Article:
The second Round Robin experiment is coming along very well (and almost completed). So far, about fifteen labs have returned data, to a total of 35 datasets (some labs had multiple instruments available). Unlike last time, this time the sample has proven to be stable. So what do the resulting curves look like?Well, there is a catch. The experiment is still going on, so I cannot publish the curves just yet. What I can do, however, is show how much the labs are deviating.
From the fifteen labs, we excluded one whose data was very far off the mark due to instrumental errors. From the remaining, a “representative” dataset was chosen, under the conditions that the data had to have small uncertainties, little visible noise, and positioned somewhere in the middle of the remaining datasets. Naturally, the choice for a representative dataset can be improved, but for today, it doesn’t matter.
The curves were scaled so that the $\chi^2_r$ was minimized with respect to the representative. In order to do that, I fitted the scaling as well as a flat background contribution (which are easy to have in datasets for a wide variety of reasons). I’m not sure I’ll keep the background addition for the publications, arguments can be made for or against their inclusion (and should be placed in the comment section).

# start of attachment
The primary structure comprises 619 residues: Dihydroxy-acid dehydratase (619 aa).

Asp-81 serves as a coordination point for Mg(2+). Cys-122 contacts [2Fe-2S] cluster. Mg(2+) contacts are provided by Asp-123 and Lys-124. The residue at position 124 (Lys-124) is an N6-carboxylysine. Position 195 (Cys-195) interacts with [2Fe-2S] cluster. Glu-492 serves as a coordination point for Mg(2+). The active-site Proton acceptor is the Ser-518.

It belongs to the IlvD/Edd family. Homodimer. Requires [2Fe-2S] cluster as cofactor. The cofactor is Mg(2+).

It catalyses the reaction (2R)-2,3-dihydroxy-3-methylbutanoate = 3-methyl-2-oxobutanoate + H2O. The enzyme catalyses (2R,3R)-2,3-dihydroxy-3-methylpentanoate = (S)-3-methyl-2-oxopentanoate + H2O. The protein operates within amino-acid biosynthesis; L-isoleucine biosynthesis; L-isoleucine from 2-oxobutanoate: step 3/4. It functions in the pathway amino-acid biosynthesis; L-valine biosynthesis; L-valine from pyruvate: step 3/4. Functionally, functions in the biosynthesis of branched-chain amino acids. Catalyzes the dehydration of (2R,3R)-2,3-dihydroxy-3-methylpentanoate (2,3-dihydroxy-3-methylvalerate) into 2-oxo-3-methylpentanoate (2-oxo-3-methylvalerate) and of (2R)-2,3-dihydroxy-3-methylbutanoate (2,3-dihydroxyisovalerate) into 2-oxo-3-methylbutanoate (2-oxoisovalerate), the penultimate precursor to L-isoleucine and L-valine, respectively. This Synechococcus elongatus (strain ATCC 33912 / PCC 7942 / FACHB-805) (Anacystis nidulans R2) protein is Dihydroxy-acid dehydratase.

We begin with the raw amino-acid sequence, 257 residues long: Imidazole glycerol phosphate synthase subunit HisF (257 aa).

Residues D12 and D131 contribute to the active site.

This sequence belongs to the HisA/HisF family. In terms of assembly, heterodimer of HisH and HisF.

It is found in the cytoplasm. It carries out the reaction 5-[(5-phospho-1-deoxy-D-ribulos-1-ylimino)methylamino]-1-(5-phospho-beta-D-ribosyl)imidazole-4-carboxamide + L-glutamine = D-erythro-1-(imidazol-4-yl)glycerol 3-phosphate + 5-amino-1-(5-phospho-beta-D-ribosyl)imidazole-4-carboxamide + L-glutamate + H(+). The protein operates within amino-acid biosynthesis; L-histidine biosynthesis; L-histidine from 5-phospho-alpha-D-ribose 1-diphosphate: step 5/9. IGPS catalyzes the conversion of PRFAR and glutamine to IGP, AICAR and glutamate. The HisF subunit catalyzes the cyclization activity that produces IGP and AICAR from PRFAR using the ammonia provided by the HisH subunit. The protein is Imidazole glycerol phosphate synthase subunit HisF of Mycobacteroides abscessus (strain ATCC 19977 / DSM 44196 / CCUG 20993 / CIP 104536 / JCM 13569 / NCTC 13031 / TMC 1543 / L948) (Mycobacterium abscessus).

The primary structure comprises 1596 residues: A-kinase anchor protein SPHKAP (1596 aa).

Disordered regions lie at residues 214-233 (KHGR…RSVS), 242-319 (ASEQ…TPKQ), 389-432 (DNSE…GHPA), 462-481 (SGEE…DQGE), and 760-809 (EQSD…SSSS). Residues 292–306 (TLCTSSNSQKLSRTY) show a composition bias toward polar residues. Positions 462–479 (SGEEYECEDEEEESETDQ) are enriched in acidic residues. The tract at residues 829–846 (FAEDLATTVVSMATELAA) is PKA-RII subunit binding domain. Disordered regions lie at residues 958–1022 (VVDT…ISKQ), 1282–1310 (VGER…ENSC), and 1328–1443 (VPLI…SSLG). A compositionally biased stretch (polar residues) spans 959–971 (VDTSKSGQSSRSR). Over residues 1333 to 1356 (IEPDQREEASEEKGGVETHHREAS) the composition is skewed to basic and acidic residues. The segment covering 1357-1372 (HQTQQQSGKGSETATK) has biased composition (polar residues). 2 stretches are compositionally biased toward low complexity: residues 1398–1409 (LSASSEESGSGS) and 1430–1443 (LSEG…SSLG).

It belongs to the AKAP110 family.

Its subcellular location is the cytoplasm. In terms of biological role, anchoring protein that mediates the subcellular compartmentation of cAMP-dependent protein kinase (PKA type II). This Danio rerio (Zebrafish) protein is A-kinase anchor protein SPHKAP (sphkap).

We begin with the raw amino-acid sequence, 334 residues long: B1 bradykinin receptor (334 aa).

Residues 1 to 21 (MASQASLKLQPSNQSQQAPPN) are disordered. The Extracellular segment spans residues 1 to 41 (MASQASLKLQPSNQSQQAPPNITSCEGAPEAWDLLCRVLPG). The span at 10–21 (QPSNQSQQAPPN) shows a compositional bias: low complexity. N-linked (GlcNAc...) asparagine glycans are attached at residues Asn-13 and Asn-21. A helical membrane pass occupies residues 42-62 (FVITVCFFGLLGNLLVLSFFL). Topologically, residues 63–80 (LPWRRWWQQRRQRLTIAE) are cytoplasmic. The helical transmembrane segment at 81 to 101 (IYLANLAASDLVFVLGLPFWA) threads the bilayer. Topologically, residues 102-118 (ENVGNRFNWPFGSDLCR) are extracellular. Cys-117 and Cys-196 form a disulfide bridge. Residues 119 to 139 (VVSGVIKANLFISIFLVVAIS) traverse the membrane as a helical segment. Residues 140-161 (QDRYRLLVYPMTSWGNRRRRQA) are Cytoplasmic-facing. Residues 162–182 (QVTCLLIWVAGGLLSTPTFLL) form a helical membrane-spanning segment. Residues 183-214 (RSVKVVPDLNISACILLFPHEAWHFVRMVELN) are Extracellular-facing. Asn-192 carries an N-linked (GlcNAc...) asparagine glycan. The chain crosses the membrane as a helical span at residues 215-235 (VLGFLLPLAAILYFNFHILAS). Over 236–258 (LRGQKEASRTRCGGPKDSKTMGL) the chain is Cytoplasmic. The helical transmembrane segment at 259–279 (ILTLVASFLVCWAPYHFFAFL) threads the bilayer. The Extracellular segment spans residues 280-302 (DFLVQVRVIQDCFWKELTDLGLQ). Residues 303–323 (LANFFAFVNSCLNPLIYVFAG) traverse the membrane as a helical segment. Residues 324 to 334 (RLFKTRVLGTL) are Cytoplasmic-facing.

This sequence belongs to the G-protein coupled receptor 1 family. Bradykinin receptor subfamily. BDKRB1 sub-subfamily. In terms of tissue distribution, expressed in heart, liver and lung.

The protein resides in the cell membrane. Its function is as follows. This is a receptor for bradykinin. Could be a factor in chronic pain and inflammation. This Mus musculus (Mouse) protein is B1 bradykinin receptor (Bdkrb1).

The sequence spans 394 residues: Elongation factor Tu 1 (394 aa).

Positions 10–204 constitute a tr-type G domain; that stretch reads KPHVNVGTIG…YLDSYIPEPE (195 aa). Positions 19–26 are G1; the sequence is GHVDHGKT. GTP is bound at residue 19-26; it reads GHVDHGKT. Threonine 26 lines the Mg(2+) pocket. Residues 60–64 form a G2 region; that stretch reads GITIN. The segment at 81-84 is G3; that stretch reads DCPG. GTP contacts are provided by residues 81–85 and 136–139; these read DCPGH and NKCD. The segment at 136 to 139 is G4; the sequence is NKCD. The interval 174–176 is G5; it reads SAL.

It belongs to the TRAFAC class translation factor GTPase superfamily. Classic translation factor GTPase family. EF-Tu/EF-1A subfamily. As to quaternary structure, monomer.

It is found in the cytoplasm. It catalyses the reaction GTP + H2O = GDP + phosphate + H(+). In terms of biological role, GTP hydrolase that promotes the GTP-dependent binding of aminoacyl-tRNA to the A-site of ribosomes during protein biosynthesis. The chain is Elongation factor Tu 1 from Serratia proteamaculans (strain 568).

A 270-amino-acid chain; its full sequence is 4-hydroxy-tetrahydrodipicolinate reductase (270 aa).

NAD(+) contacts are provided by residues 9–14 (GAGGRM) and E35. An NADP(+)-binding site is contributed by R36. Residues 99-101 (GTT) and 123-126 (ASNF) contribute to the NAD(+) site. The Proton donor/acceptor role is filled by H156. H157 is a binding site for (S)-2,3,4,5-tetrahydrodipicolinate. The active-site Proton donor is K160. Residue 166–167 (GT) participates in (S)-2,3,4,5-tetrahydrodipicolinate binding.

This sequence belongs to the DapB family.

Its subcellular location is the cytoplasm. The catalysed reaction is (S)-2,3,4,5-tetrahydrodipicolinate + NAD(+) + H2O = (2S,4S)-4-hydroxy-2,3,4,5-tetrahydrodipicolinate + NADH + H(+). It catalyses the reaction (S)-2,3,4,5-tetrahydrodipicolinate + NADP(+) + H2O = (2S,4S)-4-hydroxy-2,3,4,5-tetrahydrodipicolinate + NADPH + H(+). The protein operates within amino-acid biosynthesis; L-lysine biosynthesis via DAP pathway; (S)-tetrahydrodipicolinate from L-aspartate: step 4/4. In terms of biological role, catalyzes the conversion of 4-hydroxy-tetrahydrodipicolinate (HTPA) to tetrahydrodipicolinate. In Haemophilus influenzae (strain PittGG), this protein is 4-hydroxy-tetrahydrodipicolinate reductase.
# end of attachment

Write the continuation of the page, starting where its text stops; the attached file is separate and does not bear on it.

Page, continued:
The deviation of the intensity compared to the representative is shown in Figure 1. It is obvious that there are a few noisy datasets, and that the deviation in intensity increases dramatically towards the higher Q values. There, deviations of up to 80% can be observed. However, the plot is a bit difficult to interpret, and needs more detailed analysis.
To do that, I calculated for each Q-value the median value, and the standard deviation. Now, please note that I am not a statistician, so I hope I’m not making a fool of myself here (if I do… comment section, please!). The median sticks fairly well to the zero value, which means that the representative dataset is quite well chosen. The standard deviation shows what we have concluded before: the deviation explodes at higher Q values. We also see, however, an increased uncertainty in the low-Q region (due to, I suspect, the poor corrections around the beamstop). Apropos, this also demonstrates nicely the need for more consistent data corrections, with which we may hope to reduce the deviation between datasets.
The next task is to fit all the data, and to see what effect these deviations have on the final size distribution values. Once we have some grasp on that, I will be letting you know! I’m very curious to hear what your opinions are so far on the experiment.